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FDA Approves Genentech’s Susvimo Drug-Eluting Eye Implant

The implant is surgically inserted into the eye during a one-time, outpatient procedure and refilled every six months while, if necessary, supplemental ranibizumab treatment can be administered to the affected eye when the Susvimo implant is in place.

FDA Approves Genentech’s Susvimo Drug-Eluting Eye Implant

Genentech announced today that it received FDA approval for its Susvimo injection for treating macular degeneration (AMD).

South San Francisco-based Genentech, a member of the Roche Group, designed its Susvimo ranibizumab injection (100 mg/mL) for intravitreal use via ocular implant for treating people with wet, or neovascular, age-related macular degeneration (AMD) who have previously responded to at least two anti-vascular endothelial growth factor (VEGF) injections.

Formerly called Port Delivery System with ranibizumab, Susvimo is now the first and only FDA-approved treatment for wet AMD that offers as few as two treatments per year, according to a news release. In June, the FDA accepted Genentech’s Biologics License Application (BLA) for the platform.

Susvimo delivers ranibizumab continuously as an alternative to eye injections needed as often as once per month, Genentech said. The implant is surgically inserted into the eye during a one-time, outpatient procedure and refilled every six months while, if necessary, supplemental ranibizumab treatment can be administered to the affected eye when the Susvimo implant is in place.

“Susvimo represents a major advancement in the treatment of retinal disease, and is an important new option for patients with wet AMD,” Chief of Retina Service at Wills Eye Hospital in Philadelphia Dr. Carl Regillo said in the release. “With Susvimo, my patients now have an option that can help them maintain their vision as well as anti-VEGF injections, but on a more manageable twice-yearly treatment schedule.”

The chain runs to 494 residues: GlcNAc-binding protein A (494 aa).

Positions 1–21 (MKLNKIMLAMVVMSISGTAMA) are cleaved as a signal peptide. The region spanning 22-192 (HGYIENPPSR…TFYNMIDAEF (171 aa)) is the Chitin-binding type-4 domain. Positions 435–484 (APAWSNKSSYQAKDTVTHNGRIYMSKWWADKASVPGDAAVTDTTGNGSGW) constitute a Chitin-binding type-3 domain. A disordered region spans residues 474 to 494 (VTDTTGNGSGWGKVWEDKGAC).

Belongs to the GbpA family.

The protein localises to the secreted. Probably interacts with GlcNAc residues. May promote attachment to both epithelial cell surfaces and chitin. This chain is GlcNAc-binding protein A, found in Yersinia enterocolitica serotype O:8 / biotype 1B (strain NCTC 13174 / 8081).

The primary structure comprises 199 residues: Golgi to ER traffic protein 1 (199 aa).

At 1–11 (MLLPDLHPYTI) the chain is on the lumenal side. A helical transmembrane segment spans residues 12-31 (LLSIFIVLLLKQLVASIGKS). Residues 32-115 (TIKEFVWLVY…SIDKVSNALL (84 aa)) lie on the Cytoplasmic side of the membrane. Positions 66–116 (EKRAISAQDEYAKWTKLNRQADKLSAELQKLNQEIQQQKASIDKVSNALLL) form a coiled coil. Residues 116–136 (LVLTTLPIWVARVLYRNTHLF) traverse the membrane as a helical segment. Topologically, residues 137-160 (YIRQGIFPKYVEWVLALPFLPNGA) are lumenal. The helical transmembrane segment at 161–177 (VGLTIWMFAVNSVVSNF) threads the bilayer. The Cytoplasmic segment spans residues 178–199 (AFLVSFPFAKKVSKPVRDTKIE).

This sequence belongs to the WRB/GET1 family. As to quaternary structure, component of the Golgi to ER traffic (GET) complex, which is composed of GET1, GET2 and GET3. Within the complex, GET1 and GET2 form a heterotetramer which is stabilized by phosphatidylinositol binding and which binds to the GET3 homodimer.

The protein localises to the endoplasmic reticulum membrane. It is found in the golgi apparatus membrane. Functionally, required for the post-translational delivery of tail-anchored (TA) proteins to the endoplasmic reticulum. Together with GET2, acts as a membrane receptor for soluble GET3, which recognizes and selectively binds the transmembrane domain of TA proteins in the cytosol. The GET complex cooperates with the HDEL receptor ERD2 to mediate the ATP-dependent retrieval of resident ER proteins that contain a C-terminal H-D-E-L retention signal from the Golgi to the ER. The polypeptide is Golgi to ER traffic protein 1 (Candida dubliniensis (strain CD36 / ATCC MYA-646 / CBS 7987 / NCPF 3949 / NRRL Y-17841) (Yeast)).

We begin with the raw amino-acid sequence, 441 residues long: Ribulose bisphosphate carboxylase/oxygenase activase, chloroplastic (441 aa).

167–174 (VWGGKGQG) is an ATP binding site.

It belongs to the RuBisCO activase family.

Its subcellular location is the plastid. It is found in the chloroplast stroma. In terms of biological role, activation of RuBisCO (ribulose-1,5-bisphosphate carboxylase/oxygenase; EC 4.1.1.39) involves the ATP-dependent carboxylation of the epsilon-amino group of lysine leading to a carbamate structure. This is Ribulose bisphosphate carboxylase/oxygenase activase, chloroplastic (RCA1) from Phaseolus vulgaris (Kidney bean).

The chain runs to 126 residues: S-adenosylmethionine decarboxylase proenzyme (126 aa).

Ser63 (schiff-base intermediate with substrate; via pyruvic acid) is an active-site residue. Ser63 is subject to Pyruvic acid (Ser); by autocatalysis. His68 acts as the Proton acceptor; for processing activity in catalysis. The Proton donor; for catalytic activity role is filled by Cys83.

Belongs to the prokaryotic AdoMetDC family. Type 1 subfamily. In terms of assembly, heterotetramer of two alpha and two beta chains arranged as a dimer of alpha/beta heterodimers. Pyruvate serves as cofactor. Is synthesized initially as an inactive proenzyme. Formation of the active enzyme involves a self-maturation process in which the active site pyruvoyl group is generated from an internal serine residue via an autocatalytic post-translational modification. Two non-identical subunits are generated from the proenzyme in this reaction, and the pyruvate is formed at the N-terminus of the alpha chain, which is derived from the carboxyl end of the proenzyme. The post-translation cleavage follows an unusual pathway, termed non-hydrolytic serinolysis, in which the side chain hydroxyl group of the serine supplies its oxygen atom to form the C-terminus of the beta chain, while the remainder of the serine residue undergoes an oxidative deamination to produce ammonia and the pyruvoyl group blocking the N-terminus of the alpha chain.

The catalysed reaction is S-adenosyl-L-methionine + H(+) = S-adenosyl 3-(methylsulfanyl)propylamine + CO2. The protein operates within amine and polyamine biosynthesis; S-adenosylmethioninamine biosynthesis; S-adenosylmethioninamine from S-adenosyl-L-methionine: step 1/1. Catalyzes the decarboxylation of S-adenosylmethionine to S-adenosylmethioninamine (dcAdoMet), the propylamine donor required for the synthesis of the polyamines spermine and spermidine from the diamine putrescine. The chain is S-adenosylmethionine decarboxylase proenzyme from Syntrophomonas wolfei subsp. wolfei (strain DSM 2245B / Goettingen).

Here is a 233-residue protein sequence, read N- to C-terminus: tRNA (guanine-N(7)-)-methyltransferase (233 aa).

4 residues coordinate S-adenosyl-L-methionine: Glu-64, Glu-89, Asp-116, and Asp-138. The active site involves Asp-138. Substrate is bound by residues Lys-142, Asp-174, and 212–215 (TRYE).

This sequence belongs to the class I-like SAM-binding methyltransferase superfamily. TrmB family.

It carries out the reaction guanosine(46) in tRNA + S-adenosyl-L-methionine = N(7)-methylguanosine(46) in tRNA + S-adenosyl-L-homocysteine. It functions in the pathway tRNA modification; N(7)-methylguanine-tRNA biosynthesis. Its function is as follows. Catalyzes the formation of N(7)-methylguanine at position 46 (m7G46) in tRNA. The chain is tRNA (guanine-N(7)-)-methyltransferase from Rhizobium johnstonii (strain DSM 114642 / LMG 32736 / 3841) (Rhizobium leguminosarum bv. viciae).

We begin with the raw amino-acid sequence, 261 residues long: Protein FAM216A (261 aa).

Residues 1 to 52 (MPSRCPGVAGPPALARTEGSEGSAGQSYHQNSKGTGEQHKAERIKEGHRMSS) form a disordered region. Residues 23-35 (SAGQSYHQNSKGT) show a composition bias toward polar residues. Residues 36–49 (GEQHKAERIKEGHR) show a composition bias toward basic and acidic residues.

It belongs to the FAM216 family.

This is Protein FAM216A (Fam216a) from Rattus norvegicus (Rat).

Approval comes on the back of results from the Phase II Archway study primary analysis that showed wet AMD patients treated with Susvimo achieved and maintained vision gains equivalent to monthly ranibizumab injections. Only 1.6% of Susvimo patients received supplemental ranibizumab treatment before their first refill.

The implant was also well tolerated with a favorable benefit-risk profile, but it has been associated with a three-fold higher rate of endophthalmitis compared to monthly intravitreal injections of ranibizumab. Many of these events were associated with conjunctival retractions or erosions. In clinical trials, 2% of patients receiving the implant experienced at least one episode of endophthalmitis.

Genentech said Susvimo will be made available in the U.S. in the coming months.

“We believe that Susvimo can help people with wet AMD preserve their vision while potentially alleviating the treatment burden associated with current standards of care,” added Genentech CMO & Head of Global Product Development Dr. Levi Garraway. “Susvimo’s approval builds on Genentech’s long-standing commitment to people living with vision-threatening conditions.”

The post FDA approves Genentech’s Susvimo drug-eluting eye implant appeared first on Drug Delivery Business.

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